Eyelid bumps are usually caused by a blockage in the oil glands of the eyelid and can appear as a small lump on the water line. These bumps can be painful, painless, inflamed or red. Finding a bump on the eyelid might be alarming, but it is usually not a cause for concern; they also very rarely require medical attention. Watery eyes, sensitivity to light, discharge from the eye, changes in vision and trouble seeing are all common symptoms that are associated with a bump on the eyelid.
Common causes of eyelid bumps include:
When bacteria form a blockage in the eyelid’s oil glands, a stye can occur. It is characterized as a round, sometimes red lump and is the most common cause of a bump on the eyelid. Styes usually form near the eyelashes and can be both painless or sore; you can usually feel a stye when you blink, making blinking uncomfortable. Styes usually appear over a few days and can make your eye itch and become watery.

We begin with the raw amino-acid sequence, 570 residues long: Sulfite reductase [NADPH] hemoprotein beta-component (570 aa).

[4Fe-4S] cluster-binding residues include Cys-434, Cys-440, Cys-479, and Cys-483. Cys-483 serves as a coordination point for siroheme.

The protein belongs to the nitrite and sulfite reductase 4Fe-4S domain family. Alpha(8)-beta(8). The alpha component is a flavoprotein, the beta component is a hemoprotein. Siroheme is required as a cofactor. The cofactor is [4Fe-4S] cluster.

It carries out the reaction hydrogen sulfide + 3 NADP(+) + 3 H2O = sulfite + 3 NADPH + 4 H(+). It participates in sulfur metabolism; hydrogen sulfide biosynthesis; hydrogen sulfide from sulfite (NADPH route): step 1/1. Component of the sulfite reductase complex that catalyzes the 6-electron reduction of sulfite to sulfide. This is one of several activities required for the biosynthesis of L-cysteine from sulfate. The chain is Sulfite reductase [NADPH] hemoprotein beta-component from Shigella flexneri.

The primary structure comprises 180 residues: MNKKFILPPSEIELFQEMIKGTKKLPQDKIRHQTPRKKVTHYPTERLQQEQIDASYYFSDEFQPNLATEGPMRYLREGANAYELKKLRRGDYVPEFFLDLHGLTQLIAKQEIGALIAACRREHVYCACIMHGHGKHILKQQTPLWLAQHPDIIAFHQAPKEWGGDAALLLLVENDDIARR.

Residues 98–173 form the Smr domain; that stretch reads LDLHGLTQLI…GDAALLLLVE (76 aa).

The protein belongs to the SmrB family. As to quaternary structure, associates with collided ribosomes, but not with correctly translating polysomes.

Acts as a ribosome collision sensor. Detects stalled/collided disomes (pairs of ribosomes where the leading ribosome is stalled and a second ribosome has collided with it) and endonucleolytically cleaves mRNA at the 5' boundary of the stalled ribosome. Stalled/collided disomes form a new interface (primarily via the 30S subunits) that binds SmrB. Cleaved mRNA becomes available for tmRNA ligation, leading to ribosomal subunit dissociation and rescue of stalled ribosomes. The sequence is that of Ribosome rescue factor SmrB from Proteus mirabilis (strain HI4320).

A chalazion, similar to a stye, is caused by a bacterial blockage in either your oil glands or your tear glands. It is usually bigger than a stye and covers more of your eyelid. Although usually painless, chalazions can cause changes in vision and can interfere with the movement of your eyelid, making blinking uncomfortable. A chalazion is different from a stye because a chalazion can grow to the size of a pea, is not painful, and can come back repeatedly.
Caused by a build-up of fat or cholesterol under the skin, xanthelasma are characterized as harmless, yellow bumps on the eyelid that usually affect adults. While they don’t pose a risk to the eye or skin, these bumps can be an indication that you have high cholesterol and this can lead to other health conditions. Unlike styes, episodes of xanthelasma do not go away on their own; they will either remain the same or get bigger over time.
When to consult your doctor
Although bumps on the eyelid are not usually an indication of a serious condition and can sometimes go away by themselves without treatment, they can also present troublesome symptoms. Make an appointment with your healthcare provider if your bump does not go away, gets worse, becomes increasingly painful, or is causing you concern. Alternatively, visit your local pharmacy and your pharmacist will advise you on what is best to do.